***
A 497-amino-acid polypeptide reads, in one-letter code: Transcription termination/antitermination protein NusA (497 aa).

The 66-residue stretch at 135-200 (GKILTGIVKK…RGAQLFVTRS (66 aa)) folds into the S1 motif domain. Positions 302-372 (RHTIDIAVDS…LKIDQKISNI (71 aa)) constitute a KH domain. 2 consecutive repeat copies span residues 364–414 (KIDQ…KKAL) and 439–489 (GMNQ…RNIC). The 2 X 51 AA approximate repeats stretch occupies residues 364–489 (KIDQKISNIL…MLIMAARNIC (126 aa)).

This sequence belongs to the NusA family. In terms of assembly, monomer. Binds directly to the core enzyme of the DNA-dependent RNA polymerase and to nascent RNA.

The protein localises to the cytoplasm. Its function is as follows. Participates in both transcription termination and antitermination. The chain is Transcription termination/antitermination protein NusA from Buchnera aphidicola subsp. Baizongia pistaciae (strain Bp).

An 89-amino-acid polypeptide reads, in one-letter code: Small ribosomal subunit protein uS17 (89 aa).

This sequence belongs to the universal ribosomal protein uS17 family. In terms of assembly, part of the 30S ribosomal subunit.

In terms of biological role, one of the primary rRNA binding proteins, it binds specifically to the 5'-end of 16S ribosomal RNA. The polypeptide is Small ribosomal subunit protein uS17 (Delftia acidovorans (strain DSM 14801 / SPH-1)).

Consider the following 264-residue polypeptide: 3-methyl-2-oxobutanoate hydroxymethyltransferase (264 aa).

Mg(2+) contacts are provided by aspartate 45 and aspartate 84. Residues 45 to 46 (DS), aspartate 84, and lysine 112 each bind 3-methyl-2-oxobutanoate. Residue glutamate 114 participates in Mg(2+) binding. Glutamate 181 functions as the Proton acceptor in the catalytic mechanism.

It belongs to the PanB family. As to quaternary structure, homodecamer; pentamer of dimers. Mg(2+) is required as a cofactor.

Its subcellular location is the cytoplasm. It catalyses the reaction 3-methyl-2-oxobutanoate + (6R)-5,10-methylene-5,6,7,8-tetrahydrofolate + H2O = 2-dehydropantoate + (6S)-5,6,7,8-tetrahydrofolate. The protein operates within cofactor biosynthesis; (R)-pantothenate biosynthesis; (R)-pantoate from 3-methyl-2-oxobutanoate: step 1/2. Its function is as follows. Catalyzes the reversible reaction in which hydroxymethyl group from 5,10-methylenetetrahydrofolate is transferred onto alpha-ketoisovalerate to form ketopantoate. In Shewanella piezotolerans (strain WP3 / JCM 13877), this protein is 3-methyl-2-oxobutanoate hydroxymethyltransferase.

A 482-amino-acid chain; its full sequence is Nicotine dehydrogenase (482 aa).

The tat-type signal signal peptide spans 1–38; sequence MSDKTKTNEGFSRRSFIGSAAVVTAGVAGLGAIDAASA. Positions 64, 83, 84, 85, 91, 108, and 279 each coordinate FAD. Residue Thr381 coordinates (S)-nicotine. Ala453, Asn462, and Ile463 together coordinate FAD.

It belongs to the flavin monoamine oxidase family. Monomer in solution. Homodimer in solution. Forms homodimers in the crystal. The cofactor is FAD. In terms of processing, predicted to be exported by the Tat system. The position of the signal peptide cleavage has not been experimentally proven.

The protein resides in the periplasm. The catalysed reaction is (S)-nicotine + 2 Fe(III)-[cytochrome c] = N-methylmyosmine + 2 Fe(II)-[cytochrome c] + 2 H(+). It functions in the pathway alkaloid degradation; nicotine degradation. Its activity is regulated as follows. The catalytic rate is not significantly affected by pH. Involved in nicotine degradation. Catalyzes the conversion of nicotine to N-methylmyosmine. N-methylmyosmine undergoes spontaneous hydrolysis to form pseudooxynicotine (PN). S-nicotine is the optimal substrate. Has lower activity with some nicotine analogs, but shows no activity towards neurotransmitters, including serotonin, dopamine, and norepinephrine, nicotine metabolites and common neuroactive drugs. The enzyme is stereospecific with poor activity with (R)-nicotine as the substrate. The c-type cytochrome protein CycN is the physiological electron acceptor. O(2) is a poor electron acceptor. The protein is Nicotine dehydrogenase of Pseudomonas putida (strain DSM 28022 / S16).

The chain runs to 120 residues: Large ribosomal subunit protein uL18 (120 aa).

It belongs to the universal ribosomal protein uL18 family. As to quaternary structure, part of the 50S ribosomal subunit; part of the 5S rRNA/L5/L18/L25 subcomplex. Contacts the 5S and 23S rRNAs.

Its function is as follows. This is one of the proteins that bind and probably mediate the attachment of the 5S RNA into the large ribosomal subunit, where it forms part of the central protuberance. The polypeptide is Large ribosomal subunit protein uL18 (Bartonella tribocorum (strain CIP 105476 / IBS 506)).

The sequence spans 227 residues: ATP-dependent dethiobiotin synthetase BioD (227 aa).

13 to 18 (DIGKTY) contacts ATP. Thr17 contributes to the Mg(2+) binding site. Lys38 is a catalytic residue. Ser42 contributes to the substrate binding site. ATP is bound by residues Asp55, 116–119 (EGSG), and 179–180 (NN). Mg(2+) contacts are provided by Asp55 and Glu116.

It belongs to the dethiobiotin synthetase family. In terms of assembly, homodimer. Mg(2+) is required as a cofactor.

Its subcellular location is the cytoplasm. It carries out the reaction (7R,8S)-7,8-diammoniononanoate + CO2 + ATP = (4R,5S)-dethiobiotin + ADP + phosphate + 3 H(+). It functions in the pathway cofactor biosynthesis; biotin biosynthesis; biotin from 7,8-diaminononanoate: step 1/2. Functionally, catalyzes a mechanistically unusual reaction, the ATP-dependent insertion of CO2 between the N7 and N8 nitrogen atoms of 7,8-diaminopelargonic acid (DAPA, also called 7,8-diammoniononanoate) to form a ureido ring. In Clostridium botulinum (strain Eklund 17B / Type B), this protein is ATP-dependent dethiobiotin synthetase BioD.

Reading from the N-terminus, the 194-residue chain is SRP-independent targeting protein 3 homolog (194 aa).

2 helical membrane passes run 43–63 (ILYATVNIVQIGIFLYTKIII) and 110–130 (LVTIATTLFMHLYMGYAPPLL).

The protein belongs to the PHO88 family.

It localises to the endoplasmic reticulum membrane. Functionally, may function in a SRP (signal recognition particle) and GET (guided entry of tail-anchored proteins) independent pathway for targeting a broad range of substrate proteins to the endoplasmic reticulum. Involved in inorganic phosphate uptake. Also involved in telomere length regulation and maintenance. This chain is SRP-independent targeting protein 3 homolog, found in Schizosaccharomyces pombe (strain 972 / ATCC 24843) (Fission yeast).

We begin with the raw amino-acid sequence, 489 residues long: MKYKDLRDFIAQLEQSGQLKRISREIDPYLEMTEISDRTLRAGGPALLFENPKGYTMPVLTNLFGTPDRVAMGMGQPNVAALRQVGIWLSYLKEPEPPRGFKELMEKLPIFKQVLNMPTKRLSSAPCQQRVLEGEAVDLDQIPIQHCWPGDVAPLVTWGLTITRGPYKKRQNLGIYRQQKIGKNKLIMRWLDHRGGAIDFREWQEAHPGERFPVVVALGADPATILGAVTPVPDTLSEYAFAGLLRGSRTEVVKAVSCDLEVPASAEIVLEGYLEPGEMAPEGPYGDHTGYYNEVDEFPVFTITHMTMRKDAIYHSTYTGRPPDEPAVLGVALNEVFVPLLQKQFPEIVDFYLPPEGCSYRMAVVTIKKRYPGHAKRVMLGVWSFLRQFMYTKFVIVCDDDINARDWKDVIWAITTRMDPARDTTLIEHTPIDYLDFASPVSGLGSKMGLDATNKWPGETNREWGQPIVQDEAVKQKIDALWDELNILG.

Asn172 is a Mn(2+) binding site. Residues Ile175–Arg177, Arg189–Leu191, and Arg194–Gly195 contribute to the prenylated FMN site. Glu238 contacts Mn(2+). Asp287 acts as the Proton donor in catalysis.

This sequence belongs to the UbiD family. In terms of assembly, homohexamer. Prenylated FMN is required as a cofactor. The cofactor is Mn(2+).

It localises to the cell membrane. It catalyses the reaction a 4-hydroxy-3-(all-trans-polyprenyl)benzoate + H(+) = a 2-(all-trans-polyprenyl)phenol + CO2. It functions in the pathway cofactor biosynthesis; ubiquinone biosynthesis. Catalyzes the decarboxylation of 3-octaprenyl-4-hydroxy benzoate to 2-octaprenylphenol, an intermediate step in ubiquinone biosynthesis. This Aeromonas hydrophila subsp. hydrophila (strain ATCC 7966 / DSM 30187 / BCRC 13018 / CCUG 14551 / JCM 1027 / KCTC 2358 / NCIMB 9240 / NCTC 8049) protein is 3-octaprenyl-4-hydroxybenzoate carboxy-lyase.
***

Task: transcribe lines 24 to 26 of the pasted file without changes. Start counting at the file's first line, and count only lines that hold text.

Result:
2 helical membrane passes run 43–63 (ILYATVNIVQIGIFLYTKIII) and 110–130 (LVTIATTLFMHLYMGYAPPLL).

The protein belongs to the PHO88 family.

It localises to the endoplasmic reticulum membrane. Functionally, may function in a SRP (signal recognition particle) and GET (guided entry of tail-anchored proteins) independent pathway for targeting a broad range of substrate proteins to the endoplasmic reticulum. Involved in inorganic phosphate uptake. Also involved in telomere length regulation and maintenance. This chain is SRP-independent targeting protein 3 homolog, found in Schizosaccharomyces pombe (strain 972 / ATCC 24843) (Fission yeast).